What is Cinnamon?
Cinnamon, one of the oldest spices, was the first commodity to be traded and was considered as precious as gold. The ancient Egyptians imported cinnamon from China and used it as a medicine, food enhancer and as an embalming agent.
The spice is aromatic and is stripped from the bark of the cinnamomum verum tree. It is dried in the sun and is rolled up as cinnamon sticks. When the quills are ground, it is available as powdered cinnamon.
Cinnamon has a characteristic odor and a pungent taste, which is released by cinnamaldehyde aging in the presence of oxygen. The chemical components within cinnamon include eugenol, ethyl cinnamate, methyl chavicol, linalool, cinnamaldehyde and beta-caryophyllene.
The two popular varieties of cinnamon are:
- True cinnamon (Cinnamonum verum) a native of Sri Lanka and is of better quality.
- Cassia (Cinnamonum cassia) is commercially cultivated in south Asian countries like China, Indonesia and Vietnam. It is the aromatic bark of the Chinese cinnamon tree that is more pungent than the true cinnamon.
Cinnamon is associated with a number of health benefits. Most of the benefits of cinnamon on health are derived from the essential oils present in the bark of the tree. Cinnamaldehyde, cinnamyl acetate and cinnamyl alcohol in cinnamon have antioxidant, antibacterial and antifungal properties. Along with its inherent properties that help fight inflammation, the flavor appeals to all age groups.
Reduces Bad Cholesterol
Various studies show that a pinch of cinnamon powder twice a day reduces triglyceride and bad (LDL) cholesterol by 30%; and increases HDL (good) cholesterol in the blood. High levels of LDL cholesterol and low HDL cholesterol are major
Regulates Blood Sugar Levels
Cinnamon is proved to be beneficial for diabetics as it lowers high blood glucose levels by the activity of a special compound. Cinnamtannin B1, the tannin isolated from true cinnamon slows down the activity of enzymes, which metabolizes glucose, stimulates glucose absorption by the cells and increases insulin release.
Eases Menstrual Pain
Cinnamon helps to maintain a balance in hormones. Cinnamaldehyde, a natural compound in cinnamon increases the hormone progesterone and decreases testosterone production in women.
The anti-aging properties of cinnamon protect the skin from free radical damage and keep the skin young and healthy. Cinnamon has antibacterial and antifungal properties, which help in keeping the skin free from infections. Add cinnamon to your morning tea for fresh and soft skin.
Kills Colon Cancer Cells
Cinnamon contains cinnamic aldehyde, which activates a protein that controls the expression of antioxidants. These anti-oxidants protect the colon cells against cell damage and prevent colon cancer. Melanoma is the tumor of melanin-forming cells mostly associated with skin cancer. Cinnamaldehyde exhibits anti-melanoma activity in mice injected with human skin cancer forming cells.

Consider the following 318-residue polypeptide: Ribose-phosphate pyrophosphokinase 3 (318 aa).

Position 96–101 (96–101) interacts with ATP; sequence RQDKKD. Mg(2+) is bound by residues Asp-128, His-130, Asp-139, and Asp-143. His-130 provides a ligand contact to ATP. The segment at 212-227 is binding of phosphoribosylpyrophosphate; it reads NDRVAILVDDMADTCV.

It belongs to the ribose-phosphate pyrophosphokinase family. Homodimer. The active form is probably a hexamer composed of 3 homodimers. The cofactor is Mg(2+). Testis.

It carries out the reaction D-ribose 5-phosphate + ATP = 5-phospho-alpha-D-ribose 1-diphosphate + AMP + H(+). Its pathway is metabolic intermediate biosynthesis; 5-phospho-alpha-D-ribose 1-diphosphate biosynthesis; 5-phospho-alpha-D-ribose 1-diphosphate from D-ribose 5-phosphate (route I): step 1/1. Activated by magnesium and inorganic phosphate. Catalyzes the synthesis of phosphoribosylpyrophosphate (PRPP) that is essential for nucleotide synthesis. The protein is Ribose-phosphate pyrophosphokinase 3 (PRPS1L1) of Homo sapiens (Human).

Prevents Neurodegenerative Diseases
Aggregation of a protein in the brain called tau, is the main feature of Alzheimer’s disease. Cinnamon contains two compounds, cinnamaldehyde and epicatechin that have an inhibitory effect on tau proteins. These compounds have shown to prevent the clumping of tau proteins, preventing Alzheimer’s disease.
Cinnamon Apple Cake
- 1 ¾ cups sugar
- ¾ cup cream cheese
- 1/2 cup butter
- 1 tsp vanilla extract
- 2 eggs
- 1 ½ cups all-purpose flour
- 1 ½ tsp baking powder
- ¼ tsp Salt
- 2 tsp ground cinnamon
- 3 cups chopped peeled apple
- Preheat oven to 350°F.
- Beat 1½ cups sugar, cream cheese, butter, and vanilla.
- Add beaten eggs.
- Sieve the flour, baking powder, and salt.
- Add flour mixture to creamed mixture, and beat till it all the ingredients blend well.
- Combine ¼ cup sugar and cinnamon.
- Combine the sugar and cinnamon mixture with apple in a bowl; stir apple mixture into batter.
- Pour batter into an 8-inch pan coated with butter.
- Bake at 350°F for 1 hour and 15 minutes or until cake pulls away from the sides of the pan.
- Cool cake completely on a wire rack, and cut using a serrated knife.
Nutrition Facts for Cinnamon
|Calcium, Ca||1002 mg||100.2 %|
|Copper, Cu||0.34 mg||16.95 %|
|Iron, Fe||8.32 mg||46.22 %|
|Magnesium, Mg||60 mg||15 %|
|Manganese, Mn||17.47 mg||873.3 %|
|Phosphorus, P||64 mg||6.4 %|
|Potassium, K||431 mg||12.31 %|
|Selenium, Se||3.1 mcg||4.43 %|
|Sodium, Na||10 mg||0.42 %|
|Zinc, Zn||1.83 mg||12.2 %|
|Vitamin A||295 IU||5.9 %|
|Vitamin C||3.8 mg||6.33 %|
|Vitamin B6||0.16 mg||7.9 %|
|Vitamin E||2.32 mg||7.73 %|
|Vitamin K||31.2 mcg||39 %|
|Riboflavin||0.04 mg||2.41 %|
|Thiamin||0.02 mg||1.47 %|
|Folate, DFE||6 mcg||1.5 %|
|Niacin||1.33 mg||6.66 %|
|Fiber||53.1 g||212.4 %|
|Cholesterol||0 mg||0 %|
|Carotene, alpha||1 mcg|
|Carotene, beta||112 mcg|
|View all +|
Latest Publications and Research on Health Benefits of CinnamonBioactive constituents from cinnamon, hemp seed and polygonum cuspidatum protect against H2O2 but not rotenone toxicity in a cellular model of Parkinson's disease. - Published by PubMed
Bioactive constituents from cinnamon, hemp seed and polygonum cuspidatum protect against H2O2 but not rotenone toxicity in a cellular model of Parkinson's disease. - Published by PubMed